If their connection to the Christian tradition unites such a wide range of instances, the first word in any careful consideration of Native American Christians must be “diversity,” for Native Christianities reflect three different sources of variation: the dynamics of indigenous religions, the varieties of missionaries and the contexts of their encounters with Native people, and finally the artful creativity of Native Christians themselves.
It may seem counterintuitive, given the position of many Christian missionaries—that they were bringing the gospel to peoples without religion—but Native peoples’ own aboriginal religions did much to equip them to make something of missionary Christianity. Native religions have differed greatly across more than 500 recognized tribes speaking over 200 languages and informing economies and cultural ecologies tied to landscapes ranging from Alaska’s tundra to Florida’s swamps. For some, the circle is sacred; for others, the square is sacred; for some, the salmon or the whale are sacred; for still others, wild rice or the cultivated corn plant are sacred.
Still, the many religious traditions indigenous to North America share the distinctive dynamics of, first, orality and, second, profound connections to specific landscapes and lifeways tied to living well on those landscapes. These shared characteristics produce a rich variety of highly sophisticated traditions of religious belief and practice, but they also produce religious traditions that are highly— make that profoundly— local, and thus set in sharp contrast to the universalizing claims of missionary Christianity. Joseph Epes Brown called the ethos of religious relativism that belongs to many indigenous traditions “non-exclusive cumulative adhesion,” a term whose very awkwardness suggests the ill fit between wooden analytical abstractions of systemic religion and supple indigenous traditions of practice.2 Sam Gill and others have noted that Native religions proceed more in terms of the logic of religious practice than they do in terms of the logic of insistence on orthodoxy or theological consistency. These approaches each suggest in their own ways that aboriginal religions have predisposed Native people to regard missionary Christianity as a resource among others rather than as the all-or nothing tradition that missionaries so consistently proffered.3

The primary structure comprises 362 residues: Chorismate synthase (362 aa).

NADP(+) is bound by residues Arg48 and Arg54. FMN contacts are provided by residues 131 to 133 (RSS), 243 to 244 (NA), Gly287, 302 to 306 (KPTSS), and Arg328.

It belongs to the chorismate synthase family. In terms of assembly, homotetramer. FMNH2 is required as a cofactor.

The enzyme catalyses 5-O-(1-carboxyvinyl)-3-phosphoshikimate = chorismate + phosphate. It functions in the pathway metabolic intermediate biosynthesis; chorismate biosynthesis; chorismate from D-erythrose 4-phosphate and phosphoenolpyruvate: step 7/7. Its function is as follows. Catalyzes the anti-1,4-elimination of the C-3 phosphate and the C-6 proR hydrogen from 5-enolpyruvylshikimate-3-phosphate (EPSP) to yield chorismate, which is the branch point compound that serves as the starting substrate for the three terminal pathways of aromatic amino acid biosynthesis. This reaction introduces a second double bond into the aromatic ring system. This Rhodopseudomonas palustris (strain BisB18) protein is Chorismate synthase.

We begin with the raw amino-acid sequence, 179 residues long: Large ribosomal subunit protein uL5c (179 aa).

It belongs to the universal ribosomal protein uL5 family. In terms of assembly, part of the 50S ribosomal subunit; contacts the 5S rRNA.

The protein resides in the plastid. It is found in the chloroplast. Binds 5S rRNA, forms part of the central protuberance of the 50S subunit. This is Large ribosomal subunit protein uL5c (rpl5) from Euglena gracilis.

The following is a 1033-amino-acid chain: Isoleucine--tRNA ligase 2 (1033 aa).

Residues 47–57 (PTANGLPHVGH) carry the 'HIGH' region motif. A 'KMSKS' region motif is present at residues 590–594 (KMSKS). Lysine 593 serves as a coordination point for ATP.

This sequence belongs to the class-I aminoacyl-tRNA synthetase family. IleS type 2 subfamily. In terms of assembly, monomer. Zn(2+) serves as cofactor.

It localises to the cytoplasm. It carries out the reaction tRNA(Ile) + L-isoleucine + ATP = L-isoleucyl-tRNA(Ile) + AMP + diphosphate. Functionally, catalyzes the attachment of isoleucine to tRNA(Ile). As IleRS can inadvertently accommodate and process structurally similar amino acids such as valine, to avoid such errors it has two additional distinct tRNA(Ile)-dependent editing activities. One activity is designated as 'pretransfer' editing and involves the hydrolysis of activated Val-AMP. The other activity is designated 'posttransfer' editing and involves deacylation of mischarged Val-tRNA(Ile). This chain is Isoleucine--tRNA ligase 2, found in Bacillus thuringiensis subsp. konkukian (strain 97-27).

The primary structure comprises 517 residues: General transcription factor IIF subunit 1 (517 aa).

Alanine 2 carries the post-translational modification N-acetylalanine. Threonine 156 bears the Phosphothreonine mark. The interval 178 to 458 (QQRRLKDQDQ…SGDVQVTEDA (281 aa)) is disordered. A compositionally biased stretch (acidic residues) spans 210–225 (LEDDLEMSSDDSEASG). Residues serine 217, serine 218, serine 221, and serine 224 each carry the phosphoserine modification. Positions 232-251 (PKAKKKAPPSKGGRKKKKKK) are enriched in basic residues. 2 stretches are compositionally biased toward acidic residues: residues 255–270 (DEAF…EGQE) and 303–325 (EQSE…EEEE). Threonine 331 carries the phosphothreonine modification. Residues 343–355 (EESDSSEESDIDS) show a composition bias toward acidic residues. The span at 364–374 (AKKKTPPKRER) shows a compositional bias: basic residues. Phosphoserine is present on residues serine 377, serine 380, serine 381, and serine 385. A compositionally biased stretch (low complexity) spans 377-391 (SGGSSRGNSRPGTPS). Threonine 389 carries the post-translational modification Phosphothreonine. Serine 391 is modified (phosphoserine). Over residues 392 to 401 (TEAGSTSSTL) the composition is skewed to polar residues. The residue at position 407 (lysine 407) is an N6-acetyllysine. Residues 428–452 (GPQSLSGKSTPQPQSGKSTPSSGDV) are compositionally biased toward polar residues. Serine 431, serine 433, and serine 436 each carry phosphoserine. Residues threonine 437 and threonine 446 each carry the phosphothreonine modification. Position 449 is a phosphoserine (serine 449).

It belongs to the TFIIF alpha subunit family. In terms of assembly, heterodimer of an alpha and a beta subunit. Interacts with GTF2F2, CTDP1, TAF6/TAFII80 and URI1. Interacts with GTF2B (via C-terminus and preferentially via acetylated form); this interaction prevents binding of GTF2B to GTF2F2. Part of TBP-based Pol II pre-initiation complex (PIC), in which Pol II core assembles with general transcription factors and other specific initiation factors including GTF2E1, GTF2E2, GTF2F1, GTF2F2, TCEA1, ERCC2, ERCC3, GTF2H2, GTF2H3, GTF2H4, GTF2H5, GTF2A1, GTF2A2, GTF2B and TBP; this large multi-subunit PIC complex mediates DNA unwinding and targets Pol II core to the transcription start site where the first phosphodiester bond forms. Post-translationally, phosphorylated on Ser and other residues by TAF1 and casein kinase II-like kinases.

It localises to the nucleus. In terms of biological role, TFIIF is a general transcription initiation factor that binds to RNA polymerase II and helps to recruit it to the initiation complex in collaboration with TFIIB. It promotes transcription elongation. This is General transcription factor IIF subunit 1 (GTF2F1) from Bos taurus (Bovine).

Secondly, the diversity of Native American Christianity owes much to the variety of encounters with missionaries representing the whole gamut of American Christendom: Roman Catholics, Protestants, Russian Orthodox, Moravians, Mormons, Pentecostals, and others. Missionaries represented the great variety of distinctions their respective denominational traditions carried in terms of doctrine, ritual, and ethos. Added to denominational variables are those of historical context, and especially of the particularities of the relationship between missionaries and the agencies of political, economic, and cultural colonialism extended over nearly 400 different treaties and successive waves of U.S. Indian policy.